Cropping systems that incorporate perennial vegetation have been shown to improve water quality compared to annual cropping systems. The goal of this study was to evaluate the effect of perennial forage-based cattle production systems on land-use and water quality in Southeastern Minnesota. A scenario was developed where a fraction of the land area currently used for corn and soybean production was changed into use for pasture and hay. The area of land needed for pasture and hay production was assumed to equal that needed to feed the number of cattle necessary to provide for current consumer demand for beef in Southeast Minnesota. The soil and water assessment tool (SWAT) was used to evaluate the effects of this alternative, increased grazing scenario on water quality in a representative watershed within Southeast Minnesota, the South Branch of the Root River. Three different approaches were used for determining the location of the grazing lands within the watershed: targeting areas of high slope, targeting areas of low crop productivity values, and randomly distributed. The results of the study show that to provide enough beef to meet demand for Southeast Minnesota, a minimal change in land-use is needed; only 2.6% of the total land area of the region would be needed for use perennial forage and pasture. When placed on annual cropland areas with high slope, this 2.6% change in land area into perennial forage showed reductions in sediment and phosphorus field losses up to 13% and 10%, respectively. These results indicate that when strategically placed, altering land-use from annual cropping systems to perennial forage systems could result in notable improvements in water quality.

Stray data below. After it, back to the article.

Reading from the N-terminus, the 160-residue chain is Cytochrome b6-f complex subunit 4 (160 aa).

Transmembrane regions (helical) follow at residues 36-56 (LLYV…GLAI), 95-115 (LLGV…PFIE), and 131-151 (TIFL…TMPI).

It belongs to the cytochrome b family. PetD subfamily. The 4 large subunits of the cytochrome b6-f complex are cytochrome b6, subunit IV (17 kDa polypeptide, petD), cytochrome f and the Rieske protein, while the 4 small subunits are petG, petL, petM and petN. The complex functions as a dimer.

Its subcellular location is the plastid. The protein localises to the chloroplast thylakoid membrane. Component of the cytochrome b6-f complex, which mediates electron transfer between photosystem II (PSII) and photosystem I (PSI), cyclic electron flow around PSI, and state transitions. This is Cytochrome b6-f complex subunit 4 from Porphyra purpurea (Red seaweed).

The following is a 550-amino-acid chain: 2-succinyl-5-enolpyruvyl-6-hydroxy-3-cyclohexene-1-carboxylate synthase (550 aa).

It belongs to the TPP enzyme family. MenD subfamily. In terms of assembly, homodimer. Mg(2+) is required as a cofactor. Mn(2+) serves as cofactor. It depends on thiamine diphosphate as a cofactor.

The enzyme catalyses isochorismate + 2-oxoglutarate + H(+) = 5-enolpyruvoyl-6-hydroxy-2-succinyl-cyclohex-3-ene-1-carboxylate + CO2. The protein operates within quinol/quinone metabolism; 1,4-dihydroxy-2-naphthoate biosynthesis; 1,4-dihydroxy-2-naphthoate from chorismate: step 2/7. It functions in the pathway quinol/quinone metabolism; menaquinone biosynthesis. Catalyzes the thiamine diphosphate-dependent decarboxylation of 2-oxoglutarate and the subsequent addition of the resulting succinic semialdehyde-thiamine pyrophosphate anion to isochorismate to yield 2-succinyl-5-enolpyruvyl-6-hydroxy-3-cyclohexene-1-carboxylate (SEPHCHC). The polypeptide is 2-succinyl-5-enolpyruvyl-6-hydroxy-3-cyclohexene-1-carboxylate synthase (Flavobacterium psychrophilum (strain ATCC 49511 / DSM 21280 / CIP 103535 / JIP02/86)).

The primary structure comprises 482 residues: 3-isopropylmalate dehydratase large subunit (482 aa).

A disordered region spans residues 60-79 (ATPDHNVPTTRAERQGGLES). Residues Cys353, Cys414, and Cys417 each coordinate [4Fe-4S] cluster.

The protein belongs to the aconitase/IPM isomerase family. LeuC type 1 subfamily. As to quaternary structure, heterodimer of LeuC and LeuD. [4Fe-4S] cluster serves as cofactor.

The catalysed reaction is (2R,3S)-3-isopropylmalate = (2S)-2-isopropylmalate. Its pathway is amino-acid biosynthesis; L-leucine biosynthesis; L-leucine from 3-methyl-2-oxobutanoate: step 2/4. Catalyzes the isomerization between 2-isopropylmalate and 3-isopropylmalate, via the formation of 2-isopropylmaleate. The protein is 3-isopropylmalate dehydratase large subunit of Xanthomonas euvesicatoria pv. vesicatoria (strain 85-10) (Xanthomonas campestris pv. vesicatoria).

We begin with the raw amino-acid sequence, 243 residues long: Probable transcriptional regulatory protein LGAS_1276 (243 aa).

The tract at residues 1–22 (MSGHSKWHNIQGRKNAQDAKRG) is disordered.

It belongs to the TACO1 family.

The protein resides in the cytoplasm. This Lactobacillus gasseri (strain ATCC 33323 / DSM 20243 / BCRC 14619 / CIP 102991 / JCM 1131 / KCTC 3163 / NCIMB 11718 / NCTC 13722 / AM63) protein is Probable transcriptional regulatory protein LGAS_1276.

University of Minnesota M.S. thesis. January 2012. Major: Applied plant sciences. Advisor:Paul Porter. 1 computer file (PDF); vi, 99 pages, appendices A-C.
Wilson, Grace Linnea.
Grass-fed beef in Southeast Minnesota: Evaluating potential water quality improvements with increased grass-fed beef production..
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